The Zambezi River in Zambia, Africa, starts as a shallow brook that comes from under a tree. As it flows toward Victoria Falls it grows from a brook (ankle-deep) to knee-deep, to waist-deep, and then to a river that is deep enough to swim in. Likewise, though small at the beginning, the river from the temple increased in momentum and impact and became a river “deep enough to swim in—a river that no one could cross” (Ezek. 47:5, NIV).

Your church’s healing influence may start small, but it can grow until it transforms your community! “Our work has been presented to me as, in its beginning, a small, very small, rivulet.”—Ellen G. White, Testimonies for the Church, vol. 7, p. 171.

Light, water—both of these are images used to talk about what God can do through us to help others. How can we become better conduits for ministering to those in need?

Tuesday July 19

The Church: A Source of Life

“Swarms of living creatures will live wherever the river flows. There will be large numbers of fish . . . ; where the river flows everything will live” (Ezek. 47:9, NIV).

Ezekiel’s prophecy illustrates that where the river that comes from God’s church flows, there is life. Ezekiel 47:10 adds to the amazement of it all. What a strange sight that would be: the banks of a body of water known as being without fish because nothing can live there suddenly become a place where fishermen are casting their nets because many fish are caught there.

The whole point is that through the power of God working in His people, life can exist where before there was none.

“Where God is at work there is no hopeless situation, no group of people who are beyond redemption, no heritage from an unhappy past which need condemn us to a future delivered over to despair.”—The Interpreter’s Bible (Nashville: Abingdon Press, 1956), vol. 6, p. 328.

God’s amazing grace does amazing things—for anyone who will accept it. Here again, we have the message of the gospel. God, through us, can give hope to those who are discouraged, despondent, dry, and dying, both spiritually and physically.

Compare Ezekiel 47:12 with Revelation 22:1, 2. What do these two passages tell you about the ultimate destiny of those who are healed and made alive by Jesus through His church?

Someday God’s people—including community members God has healed and made alive through the selflessness of church members—will be in the new earth, where there is another river, one flowing from the throne of God. There will be no deserts, dryness, or death there.

In the meantime—while we wait for that blessed reality—God wants His churches to be places from which flow healing and abundant life to the community. He wants to work through us to revitalize and transform the deserts, depressions, and Dead Seas in our territory, bringing them abundant life in Jesus (John 10:10), which is the wholistic Seventh-day Adventist message in a nutshell.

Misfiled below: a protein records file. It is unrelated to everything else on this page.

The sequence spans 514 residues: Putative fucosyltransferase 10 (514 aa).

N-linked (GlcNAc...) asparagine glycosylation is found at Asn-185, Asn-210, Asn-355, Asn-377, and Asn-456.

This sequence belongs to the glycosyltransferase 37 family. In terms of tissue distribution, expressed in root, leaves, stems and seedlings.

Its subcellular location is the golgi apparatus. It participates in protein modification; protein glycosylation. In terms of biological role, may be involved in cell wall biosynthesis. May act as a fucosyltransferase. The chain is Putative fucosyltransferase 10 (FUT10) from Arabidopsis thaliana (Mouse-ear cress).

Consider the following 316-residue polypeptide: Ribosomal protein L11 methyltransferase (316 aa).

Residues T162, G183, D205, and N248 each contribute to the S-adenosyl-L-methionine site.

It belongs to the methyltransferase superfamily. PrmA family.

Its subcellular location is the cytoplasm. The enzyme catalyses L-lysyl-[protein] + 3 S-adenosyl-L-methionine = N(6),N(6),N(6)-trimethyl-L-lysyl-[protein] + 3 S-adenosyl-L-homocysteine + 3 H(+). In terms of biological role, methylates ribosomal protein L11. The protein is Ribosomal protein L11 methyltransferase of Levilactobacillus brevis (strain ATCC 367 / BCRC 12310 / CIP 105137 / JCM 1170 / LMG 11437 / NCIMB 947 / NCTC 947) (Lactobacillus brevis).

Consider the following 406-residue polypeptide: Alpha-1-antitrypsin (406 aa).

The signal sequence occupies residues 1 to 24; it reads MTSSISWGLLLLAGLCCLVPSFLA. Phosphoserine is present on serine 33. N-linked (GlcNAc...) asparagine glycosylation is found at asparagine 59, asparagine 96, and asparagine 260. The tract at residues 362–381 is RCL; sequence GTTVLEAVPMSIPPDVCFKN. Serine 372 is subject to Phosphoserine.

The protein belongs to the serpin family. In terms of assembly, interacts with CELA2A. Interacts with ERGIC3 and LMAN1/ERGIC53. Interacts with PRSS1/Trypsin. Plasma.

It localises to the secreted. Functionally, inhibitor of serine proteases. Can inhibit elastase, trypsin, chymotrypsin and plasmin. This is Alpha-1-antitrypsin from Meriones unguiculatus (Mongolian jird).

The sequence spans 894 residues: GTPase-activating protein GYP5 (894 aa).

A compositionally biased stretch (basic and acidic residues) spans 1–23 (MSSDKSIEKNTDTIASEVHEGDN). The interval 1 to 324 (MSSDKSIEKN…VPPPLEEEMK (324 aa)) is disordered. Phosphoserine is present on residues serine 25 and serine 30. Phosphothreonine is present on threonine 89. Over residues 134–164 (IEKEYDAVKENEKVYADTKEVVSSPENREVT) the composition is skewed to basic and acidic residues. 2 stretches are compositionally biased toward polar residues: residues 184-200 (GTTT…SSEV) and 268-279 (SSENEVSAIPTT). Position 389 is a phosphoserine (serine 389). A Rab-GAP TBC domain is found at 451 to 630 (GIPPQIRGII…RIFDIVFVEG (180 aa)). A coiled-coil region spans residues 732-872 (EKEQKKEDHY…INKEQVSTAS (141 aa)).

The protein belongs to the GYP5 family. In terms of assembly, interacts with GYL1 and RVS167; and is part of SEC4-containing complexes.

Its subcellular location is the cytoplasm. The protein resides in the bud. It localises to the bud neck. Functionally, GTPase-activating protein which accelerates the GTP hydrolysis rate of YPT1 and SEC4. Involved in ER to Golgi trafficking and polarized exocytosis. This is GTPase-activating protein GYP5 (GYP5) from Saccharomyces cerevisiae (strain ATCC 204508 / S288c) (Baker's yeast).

The prophet Amos presents a similar picture to Ezekiel 47. Read Amos 5:24. How does this picture compare with the role of your church in your community? In what tangible ways is your church a healing river there?

Wednesday July 20

Jubilee Promises

The Old Testament is filled with the idea that those who have been blessed materially and spiritually will reach out to those who have not been.

Read Isaiah 61:1–11. What is God saying to His people here, and how can we apply what’s said here to ourselves and to our calling before the Lord? See also Luke 4:18.

Isaiah 61 begins with a declaration that the Spirit of the Lord works through the Anointed One to preach good news to the poor, bind up the brokenhearted, proclaim freedom for the captives, and release the prisoners from darkness and despair (Isa. 61:1). All of the elements of this promise have their fulfillment in the “year of the Lord’s favor.” The “year of the Lord’s favor” is a reference to the year of jubilee, which we already saw was filled with implications for the necessity of ministering to the needs of the poor.

Thus, the mourners who are comforted, the grieving ones in Zion who are provided for, those who receive “beauty instead of ashes” and “the oil of joy instead of mourning,” and those who wear “a garment of praise instead of a spirit of despair” (Isa. 61:3, NIV) are the very ones who will rebuild the ancient ruins and restore the places long devastated. Those blessed by the Messianic jubilee become transformers of society, renewing the ruined cities (Isa. 61:4). God’s servants are called priests and ministers and are supported by the wealth of the surrounding nations (Isa. 61:5, 6).

The images that we find in Isaiah 61 of God’s Anointed One transforming the surrounding peoples through the prosperity of those who are in covenant with Him (Isa. 61:8, 9) apply to those who, in the present day, have been called to be ministers and missionaries in communities around the world. Shouldn’t the same transforming influence of this prophecy be felt when we delight greatly in the Lord, rejoice in our God, and stand clothed in garments of salvation and righteousness in the midst of our community (Isa. 61:10, 11)?